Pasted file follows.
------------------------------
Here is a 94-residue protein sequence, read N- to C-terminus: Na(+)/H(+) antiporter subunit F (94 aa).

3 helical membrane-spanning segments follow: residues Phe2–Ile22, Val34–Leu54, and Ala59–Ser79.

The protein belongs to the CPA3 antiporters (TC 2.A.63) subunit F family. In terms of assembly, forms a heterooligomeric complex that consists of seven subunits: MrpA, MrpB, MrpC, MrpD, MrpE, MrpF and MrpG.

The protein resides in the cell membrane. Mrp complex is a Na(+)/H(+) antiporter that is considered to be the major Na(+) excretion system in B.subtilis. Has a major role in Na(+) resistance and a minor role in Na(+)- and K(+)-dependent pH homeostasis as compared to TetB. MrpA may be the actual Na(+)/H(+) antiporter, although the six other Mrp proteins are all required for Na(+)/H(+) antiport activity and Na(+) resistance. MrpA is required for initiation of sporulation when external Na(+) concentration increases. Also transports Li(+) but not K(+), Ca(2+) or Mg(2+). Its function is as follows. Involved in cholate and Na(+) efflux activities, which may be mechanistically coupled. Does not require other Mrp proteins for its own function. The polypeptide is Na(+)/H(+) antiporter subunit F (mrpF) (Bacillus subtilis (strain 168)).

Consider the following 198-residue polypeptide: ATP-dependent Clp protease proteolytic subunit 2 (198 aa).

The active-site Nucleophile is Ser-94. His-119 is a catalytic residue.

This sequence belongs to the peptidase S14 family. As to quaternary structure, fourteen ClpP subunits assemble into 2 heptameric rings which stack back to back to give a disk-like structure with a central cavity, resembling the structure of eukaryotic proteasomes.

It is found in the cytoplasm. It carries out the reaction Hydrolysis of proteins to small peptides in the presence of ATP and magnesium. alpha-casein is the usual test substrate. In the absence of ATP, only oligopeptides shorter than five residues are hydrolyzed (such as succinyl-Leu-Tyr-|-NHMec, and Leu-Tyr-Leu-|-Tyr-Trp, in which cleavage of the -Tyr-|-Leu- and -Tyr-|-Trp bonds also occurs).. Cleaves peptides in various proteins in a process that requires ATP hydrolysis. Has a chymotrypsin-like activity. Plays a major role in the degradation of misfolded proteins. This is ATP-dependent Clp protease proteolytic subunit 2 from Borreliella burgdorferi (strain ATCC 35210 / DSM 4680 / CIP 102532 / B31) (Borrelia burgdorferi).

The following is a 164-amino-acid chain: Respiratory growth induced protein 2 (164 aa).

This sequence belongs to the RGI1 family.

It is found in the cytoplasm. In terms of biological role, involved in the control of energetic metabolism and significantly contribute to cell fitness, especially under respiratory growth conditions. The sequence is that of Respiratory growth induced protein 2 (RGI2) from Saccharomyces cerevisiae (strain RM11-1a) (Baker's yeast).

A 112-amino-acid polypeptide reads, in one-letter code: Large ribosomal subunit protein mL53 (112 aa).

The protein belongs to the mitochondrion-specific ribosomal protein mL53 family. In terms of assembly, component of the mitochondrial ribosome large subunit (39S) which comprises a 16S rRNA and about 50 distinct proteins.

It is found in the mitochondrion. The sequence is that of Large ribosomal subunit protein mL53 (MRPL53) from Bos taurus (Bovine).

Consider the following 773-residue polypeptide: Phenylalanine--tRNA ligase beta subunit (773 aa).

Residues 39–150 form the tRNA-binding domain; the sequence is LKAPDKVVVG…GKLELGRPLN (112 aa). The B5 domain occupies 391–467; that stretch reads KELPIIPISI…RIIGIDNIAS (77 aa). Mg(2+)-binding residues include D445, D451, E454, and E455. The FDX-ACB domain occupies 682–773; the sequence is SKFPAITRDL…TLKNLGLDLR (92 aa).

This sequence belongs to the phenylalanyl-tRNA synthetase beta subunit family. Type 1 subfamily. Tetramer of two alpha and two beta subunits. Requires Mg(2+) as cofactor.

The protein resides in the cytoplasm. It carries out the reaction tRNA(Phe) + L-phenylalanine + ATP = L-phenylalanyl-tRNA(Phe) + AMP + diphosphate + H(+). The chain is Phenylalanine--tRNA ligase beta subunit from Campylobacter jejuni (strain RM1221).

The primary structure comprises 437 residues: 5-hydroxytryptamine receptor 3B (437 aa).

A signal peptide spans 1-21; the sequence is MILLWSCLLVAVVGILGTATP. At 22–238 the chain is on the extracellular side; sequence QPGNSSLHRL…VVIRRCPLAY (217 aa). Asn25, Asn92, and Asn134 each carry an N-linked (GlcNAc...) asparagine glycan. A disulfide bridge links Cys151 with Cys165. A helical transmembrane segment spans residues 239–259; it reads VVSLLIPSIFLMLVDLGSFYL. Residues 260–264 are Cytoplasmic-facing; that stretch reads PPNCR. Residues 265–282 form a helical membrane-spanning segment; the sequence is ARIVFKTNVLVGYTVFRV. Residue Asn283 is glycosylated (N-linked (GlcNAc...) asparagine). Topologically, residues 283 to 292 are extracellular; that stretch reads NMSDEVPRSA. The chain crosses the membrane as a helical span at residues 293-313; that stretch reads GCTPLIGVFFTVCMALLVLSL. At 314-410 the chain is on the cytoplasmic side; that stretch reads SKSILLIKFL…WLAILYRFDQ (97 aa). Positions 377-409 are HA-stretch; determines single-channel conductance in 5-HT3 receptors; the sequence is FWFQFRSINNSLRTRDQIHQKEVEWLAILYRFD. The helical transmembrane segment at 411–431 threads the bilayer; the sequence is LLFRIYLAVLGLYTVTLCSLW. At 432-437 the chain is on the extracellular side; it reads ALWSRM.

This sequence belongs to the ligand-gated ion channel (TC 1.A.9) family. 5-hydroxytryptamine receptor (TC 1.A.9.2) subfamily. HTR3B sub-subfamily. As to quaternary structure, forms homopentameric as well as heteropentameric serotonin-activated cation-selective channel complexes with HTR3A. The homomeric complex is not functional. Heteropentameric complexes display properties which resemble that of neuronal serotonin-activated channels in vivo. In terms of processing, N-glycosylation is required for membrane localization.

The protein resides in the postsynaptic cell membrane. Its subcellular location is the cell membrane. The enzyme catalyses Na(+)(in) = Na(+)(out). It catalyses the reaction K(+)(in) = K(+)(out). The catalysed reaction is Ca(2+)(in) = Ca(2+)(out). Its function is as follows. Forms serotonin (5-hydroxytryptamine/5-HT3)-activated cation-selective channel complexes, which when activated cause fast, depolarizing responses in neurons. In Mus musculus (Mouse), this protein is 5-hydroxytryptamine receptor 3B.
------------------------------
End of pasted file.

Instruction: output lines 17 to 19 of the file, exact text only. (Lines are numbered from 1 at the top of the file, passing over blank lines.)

This sequence belongs to the phenylalanyl-tRNA synthetase beta subunit family. Type 1 subfamily. Tetramer of two alpha and two beta subunits. Requires Mg(2+) as cofactor.

The protein resides in the cytoplasm. It carries out the reaction tRNA(Phe) + L-phenylalanine + ATP = L-phenylalanyl-tRNA(Phe) + AMP + diphosphate + H(+). The chain is Phenylalanine--tRNA ligase beta subunit from Campylobacter jejuni (strain RM1221).

The primary structure comprises 437 residues: 5-hydroxytryptamine receptor 3B (437 aa).